“His Majesty sent me to find you, my Lord.”  The courier reached into his saddlebag and pulled out a small leather pouch, similar to the one Darcy carried in the hidden pocket of his sea bag.  Darcy accepted the pouch and opened it to reveal a set of ward cubes.  He quickly closed it back up.

“Did His Majesty send any instructions with this?”

“Nothing more than you would know who could make the best use of the contents,” the courier replied.

“He sent no other news or news from any others?” Columcil asked.

The courier shook his head and then nodded to acknowledge Robert, who stood quietly beside Darcy.  “His instructions were to intercept you as fast as possible and give Lord Darcy the pouch. The items it contains were discovered in Lord Washburn’s last known location. The Dowager Duchess of Corwyn was unable to use them to locate her son’s current whereabouts, but His Majesty hopes that perhaps you might have greater success, since presumably you will be closer to him in Meara than in Rhemuth.”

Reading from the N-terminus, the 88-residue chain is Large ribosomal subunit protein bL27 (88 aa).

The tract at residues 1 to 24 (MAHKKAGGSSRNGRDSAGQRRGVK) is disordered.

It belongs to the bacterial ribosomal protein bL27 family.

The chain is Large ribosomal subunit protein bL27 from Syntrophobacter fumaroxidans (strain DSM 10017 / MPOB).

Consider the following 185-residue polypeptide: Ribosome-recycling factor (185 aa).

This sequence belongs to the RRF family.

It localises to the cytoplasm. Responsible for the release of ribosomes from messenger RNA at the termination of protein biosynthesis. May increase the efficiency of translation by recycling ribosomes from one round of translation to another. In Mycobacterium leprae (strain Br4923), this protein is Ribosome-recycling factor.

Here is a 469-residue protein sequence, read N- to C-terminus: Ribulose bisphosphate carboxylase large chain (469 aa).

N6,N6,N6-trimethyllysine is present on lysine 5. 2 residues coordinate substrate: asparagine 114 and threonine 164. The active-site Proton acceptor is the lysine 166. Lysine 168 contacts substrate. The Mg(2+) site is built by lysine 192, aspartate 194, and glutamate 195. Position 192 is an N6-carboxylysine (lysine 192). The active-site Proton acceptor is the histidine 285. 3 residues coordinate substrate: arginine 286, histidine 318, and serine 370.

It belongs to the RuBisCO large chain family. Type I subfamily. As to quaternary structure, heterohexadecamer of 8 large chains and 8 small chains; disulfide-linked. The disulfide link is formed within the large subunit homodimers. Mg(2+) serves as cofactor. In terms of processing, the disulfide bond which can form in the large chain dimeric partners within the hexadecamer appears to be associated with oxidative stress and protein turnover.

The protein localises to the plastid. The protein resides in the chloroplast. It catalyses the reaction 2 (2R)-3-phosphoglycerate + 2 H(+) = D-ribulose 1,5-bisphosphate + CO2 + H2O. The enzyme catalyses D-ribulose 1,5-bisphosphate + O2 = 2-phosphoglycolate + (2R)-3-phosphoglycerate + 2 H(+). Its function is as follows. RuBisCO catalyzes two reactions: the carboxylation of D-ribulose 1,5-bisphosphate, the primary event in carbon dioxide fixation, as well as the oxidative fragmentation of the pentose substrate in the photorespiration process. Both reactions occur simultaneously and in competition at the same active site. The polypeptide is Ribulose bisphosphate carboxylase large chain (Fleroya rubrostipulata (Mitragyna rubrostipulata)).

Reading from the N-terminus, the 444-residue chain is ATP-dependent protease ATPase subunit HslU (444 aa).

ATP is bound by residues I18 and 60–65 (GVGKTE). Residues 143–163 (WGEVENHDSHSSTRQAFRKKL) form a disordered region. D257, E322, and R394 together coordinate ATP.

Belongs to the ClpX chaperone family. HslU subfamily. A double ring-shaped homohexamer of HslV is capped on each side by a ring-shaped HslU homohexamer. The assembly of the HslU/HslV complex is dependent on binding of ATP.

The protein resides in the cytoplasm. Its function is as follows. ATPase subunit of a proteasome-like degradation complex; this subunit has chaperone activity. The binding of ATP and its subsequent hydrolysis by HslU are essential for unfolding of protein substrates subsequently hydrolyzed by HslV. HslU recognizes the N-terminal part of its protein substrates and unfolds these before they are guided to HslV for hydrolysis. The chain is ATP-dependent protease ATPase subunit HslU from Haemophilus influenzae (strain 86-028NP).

The courier stayed only long enough to rest and water his horse, gratefully accepting Father Columcil’s blessing before heading back the way he had come.

Aliset glanced at her new husband with a thoughtful expression on her face once the courier was out of sight. “How very curious!  I wonder what that was all about?” Holding her palm up, she asked, “Might I have a look?”

Darcy handed her the bag. “You can keep them, if you like. I already have a set, and besides, I suspect you have a better idea of what ought to be done with them than I do.”